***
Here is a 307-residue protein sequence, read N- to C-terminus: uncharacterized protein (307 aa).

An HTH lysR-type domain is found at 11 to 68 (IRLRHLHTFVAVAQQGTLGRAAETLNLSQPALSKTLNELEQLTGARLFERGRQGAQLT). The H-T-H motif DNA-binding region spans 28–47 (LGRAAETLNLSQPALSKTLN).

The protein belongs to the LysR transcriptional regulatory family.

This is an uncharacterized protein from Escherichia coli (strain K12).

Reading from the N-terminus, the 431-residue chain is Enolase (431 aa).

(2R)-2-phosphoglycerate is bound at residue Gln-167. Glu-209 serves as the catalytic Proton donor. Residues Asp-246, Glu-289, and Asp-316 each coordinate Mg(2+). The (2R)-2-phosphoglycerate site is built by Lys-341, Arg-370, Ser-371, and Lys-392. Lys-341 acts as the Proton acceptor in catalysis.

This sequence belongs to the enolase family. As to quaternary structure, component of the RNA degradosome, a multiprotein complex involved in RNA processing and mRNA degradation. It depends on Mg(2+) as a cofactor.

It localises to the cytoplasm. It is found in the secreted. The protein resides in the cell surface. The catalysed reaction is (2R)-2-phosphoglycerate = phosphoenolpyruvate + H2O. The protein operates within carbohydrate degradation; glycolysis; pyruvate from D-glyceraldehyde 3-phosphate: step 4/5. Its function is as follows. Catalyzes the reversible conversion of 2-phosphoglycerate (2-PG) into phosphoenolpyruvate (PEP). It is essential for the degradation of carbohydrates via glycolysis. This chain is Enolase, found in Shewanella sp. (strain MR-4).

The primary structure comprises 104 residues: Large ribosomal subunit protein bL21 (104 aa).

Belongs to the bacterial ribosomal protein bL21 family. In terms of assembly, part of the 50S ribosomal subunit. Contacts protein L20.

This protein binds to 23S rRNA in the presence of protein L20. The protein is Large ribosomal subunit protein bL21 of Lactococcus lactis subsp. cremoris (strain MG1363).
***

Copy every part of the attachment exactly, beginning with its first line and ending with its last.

Here is a 307-residue protein sequence, read N- to C-terminus: uncharacterized protein (307 aa).

An HTH lysR-type domain is found at 11 to 68 (IRLRHLHTFVAVAQQGTLGRAAETLNLSQPALSKTLNELEQLTGARLFERGRQGAQLT). The H-T-H motif DNA-binding region spans 28–47 (LGRAAETLNLSQPALSKTLN).

The protein belongs to the LysR transcriptional regulatory family.

This is an uncharacterized protein from Escherichia coli (strain K12).

Reading from the N-terminus, the 431-residue chain is Enolase (431 aa).

(2R)-2-phosphoglycerate is bound at residue Gln-167. Glu-209 serves as the catalytic Proton donor. Residues Asp-246, Glu-289, and Asp-316 each coordinate Mg(2+). The (2R)-2-phosphoglycerate site is built by Lys-341, Arg-370, Ser-371, and Lys-392. Lys-341 acts as the Proton acceptor in catalysis.

This sequence belongs to the enolase family. As to quaternary structure, component of the RNA degradosome, a multiprotein complex involved in RNA processing and mRNA degradation. It depends on Mg(2+) as a cofactor.

It localises to the cytoplasm. It is found in the secreted. The protein resides in the cell surface. The catalysed reaction is (2R)-2-phosphoglycerate = phosphoenolpyruvate + H2O. The protein operates within carbohydrate degradation; glycolysis; pyruvate from D-glyceraldehyde 3-phosphate: step 4/5. Its function is as follows. Catalyzes the reversible conversion of 2-phosphoglycerate (2-PG) into phosphoenolpyruvate (PEP). It is essential for the degradation of carbohydrates via glycolysis. This chain is Enolase, found in Shewanella sp. (strain MR-4).

The primary structure comprises 104 residues: Large ribosomal subunit protein bL21 (104 aa).

Belongs to the bacterial ribosomal protein bL21 family. In terms of assembly, part of the 50S ribosomal subunit. Contacts protein L20.

This protein binds to 23S rRNA in the presence of protein L20. The protein is Large ribosomal subunit protein bL21 of Lactococcus lactis subsp. cremoris (strain MG1363).